To perform the treatment, doctors remove millions of the patient's T-cells ­ a type of white blood cell ­ and insert new genes that enable the T-cells to kill cancer cells. The technique employs a disabled form of H.I.V. because it is very good at carrying genetic material into T-cells. The new genes program the T-cells to attack B-cells, a normal part of the immune system that turn malignant in leukemia.

The altered T-cells ­ called chimeric antigen receptor cells ­ are then dripped back into the patient's veins, and if all goes well they multiply and start destroying the cancer.

The T-cells home in on a protein called CD-19 that is found on the surface of most B-cells, whether they are healthy or malignant.

A sign that the treatment is working is that the patient becomes terribly ill, with raging fevers and chills ­ a reaction that oncologists call "shake and bake," Dr. June said. Its medical name is cytokine-release syndrome, or cytokine storm, referring to the natural chemicals that pour out of cells in the immune system as they are being activated, causing fevers and other symptoms. The storm can also flood the lungs and cause perilous drops in blood pressure ­ effects that nearly killed Emma.

Steroids sometimes ease the reaction, but they did not help Emma. Her temperature hit 105. She wound up on a ventilator, unconscious and swollen almost beyond recognition, surrounded by friends and family who had come to say goodbye.

But at the 11th hour, a battery of blood tests gave the researchers a clue as to what might help save Emma: her level of one of the cytokines, interleukin-6 or IL-6, had shot up a thousandfold. Doctors had never seen such a spike before and thought it might be what was making her so sick.

Dr. June knew that a drug could lower IL-6 ­ his daughter takes it for rheumatoid arthritis. It had never been used for a crisis like Emma's, but there was little to lose. Her oncologist, Dr. Stephan A. Grupp, ordered the drug. The response, he said, was "amazing."

Within hours, Emma began to stabilize. She woke up a week later, on May 2, the day she turned 7; the intensive-care staff sang "Happy Birthday."

Since then, the research team has used the same drug, tocilizumab, in several other patients.

In patients with lasting remissions after the treatment, the altered T-cells persist in the bloodstream, though in smaller numbers than when they were fighting the disease. Some patients have had the cells for years.

Dr. Michel Sadelain, who conducts similar studies at the Sloan-Kettering Institute, said: "These T-cells are living drugs. With a pill, you take it, it's eliminated from your body and you have to take it again." But T-cells, he said, "could potentially be given only once, maybe only once or twice or three times."

The Pennsylvania researchers said they were surprised to find any big drug company interested in their work, because a new batch of T-cells must be created for each patient ­ a far cry from the familiar commercial strategy of developing products like Viagra or cholesterol medicines, in which millions of people take the same drug.
  • 1

In Girl's Last Hope, Altered Immune Cells Beat Leukemia

Published: December 9, 2012 381 Comments

(Page 2 of 2)

But Mr. Hoppenot said Novartis was taking a different path with cancer drugs, looking for treatments that would have a big, unmistakable impact on a small number of patients. Such home-run drugs can be approved more quickly and efficiently, he said, with smaller studies than are needed for drugs with less obvious benefits.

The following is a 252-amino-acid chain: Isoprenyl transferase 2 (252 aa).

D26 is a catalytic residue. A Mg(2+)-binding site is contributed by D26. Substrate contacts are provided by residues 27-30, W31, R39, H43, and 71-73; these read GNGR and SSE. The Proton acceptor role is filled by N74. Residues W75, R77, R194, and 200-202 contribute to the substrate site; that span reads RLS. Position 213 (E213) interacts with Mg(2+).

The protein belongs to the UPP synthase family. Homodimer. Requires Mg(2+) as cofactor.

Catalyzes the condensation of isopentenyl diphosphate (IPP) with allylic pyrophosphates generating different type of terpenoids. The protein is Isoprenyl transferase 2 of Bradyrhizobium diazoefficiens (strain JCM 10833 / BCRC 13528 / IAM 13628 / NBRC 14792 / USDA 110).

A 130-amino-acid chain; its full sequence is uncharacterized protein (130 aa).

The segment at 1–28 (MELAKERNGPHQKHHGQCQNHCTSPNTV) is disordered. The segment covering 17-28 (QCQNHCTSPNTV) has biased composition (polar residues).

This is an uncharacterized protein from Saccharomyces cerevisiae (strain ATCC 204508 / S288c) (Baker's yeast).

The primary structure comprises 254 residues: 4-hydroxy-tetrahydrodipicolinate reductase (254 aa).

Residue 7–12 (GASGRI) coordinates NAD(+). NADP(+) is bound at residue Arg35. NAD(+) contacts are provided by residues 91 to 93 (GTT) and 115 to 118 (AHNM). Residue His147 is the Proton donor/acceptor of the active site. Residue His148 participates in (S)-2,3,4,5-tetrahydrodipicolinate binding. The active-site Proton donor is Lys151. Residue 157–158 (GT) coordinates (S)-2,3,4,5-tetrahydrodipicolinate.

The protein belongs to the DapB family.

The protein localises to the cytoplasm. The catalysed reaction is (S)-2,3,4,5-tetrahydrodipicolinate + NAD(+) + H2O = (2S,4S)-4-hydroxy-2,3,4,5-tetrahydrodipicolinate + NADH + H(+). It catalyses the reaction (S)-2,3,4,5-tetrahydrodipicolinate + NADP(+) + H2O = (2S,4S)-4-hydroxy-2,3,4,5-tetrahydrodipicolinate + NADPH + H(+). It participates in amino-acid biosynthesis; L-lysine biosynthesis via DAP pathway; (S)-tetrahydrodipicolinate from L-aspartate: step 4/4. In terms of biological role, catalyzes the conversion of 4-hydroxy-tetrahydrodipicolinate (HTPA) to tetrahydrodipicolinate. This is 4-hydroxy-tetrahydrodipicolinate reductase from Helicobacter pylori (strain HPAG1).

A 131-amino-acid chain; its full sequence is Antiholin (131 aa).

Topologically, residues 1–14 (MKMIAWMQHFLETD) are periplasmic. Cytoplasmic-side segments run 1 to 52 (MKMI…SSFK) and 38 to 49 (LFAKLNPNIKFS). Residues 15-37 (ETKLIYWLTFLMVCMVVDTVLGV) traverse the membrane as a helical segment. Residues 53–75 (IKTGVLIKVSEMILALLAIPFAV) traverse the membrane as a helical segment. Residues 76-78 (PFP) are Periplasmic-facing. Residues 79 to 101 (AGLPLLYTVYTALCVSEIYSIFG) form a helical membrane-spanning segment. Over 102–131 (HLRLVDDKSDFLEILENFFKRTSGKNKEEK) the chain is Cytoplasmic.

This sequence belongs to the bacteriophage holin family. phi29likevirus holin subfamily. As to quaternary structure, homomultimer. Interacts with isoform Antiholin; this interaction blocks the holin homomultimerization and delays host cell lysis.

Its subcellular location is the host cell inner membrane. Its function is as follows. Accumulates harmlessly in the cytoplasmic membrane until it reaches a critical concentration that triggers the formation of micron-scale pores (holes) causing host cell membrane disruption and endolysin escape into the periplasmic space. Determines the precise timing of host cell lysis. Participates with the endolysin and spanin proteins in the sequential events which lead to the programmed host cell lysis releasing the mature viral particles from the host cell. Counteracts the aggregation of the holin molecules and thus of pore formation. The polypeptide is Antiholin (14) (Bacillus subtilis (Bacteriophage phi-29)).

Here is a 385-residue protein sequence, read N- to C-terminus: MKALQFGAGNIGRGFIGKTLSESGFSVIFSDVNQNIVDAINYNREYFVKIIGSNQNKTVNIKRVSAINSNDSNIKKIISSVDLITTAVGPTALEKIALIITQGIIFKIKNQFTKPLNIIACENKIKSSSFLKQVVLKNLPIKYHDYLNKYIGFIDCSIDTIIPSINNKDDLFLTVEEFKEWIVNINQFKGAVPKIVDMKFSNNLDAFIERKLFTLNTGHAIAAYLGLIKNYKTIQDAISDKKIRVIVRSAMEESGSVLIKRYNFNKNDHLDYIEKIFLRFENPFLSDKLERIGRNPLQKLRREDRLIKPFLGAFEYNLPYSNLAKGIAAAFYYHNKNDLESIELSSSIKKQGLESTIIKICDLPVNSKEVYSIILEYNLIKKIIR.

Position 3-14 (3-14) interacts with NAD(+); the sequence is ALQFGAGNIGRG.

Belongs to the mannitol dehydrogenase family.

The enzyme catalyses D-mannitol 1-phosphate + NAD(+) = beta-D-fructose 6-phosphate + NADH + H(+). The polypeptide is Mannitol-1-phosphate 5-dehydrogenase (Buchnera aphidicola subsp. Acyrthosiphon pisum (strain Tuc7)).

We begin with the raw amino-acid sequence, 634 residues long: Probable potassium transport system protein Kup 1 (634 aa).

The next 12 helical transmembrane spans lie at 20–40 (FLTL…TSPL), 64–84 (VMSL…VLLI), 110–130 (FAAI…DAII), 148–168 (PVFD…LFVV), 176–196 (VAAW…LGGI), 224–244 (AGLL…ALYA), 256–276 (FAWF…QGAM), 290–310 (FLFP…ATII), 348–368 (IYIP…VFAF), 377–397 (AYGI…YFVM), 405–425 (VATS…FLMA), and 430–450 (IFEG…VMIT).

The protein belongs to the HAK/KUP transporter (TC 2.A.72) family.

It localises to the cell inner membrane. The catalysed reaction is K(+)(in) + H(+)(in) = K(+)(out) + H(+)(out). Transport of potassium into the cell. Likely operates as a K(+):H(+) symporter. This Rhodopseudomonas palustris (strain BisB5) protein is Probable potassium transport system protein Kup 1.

[]  Slide Show

An Experimental Treatment for Leukemia


Readers' Comments

"As an M.D. I tend to cringe at the reaction to these articles. This treatment was a big gamble, and one worth taking, but all to often these decisions are judged by their (unpredictable) outcomes."

"The economic model is totally acceptable," Mr. Hoppenot said.

But such drugs tend to be extremely expensive. A prime example is the Novartis drug Gleevec, which won rapid approval in 2001 for use against certain types of leukemia and gastrointestinal tumors. It can cost more than $5,000 a month, depending on the dosage.

Dr. June said that producing engineered T-cells costs about $20,000 per patient ­ far less than the cost of a bone-marrow transplant. Scaling up the procedure should make it even less expensive, he said, but he added, "Our costs do not include any profit margin, facility depreciation costs or other clinical care costs, and other research costs."

The research is still in its early stages, and many questions remain. The researchers are not entirely sure why the treatment works, or why it sometimes fails. One patient had a remission after being treated only twice, and even then the reaction was so delayed that it took the researchers by surprise. For the patients who had no response whatsoever, the team suspects a flawed batch of T-cells. The child who had a temporary remission apparently relapsed because not all of her leukemic cells had the marker that was targeted by the altered T-cells.

It is not clear whether a patient's body needs the altered T-cells forever. The cells do have a drawback: they destroy healthy B-cells as well as cancerous ones, leaving patients vulnerable to certain types of infections, so Emma and the other patients need regular treatments with immune globulins to prevent illness.

So far, her parents say, Emma seems to have taken it all in stride. She went back to school this year with her second-grade classmates, and though her grades are high and she reads about 50 books a month, she insists impishly that her favorite subjects are lunch and recess.

"It's time for her to be a kid again and get her childhood back," Mr. Whitehead said.

ANS -- The Web of Privilege

This is from Doug Muder's Free and Responsible Search site -- his more contemplative works.  It's about ways to think about privilege that don't alienate those whose privilege you are pointing out to them.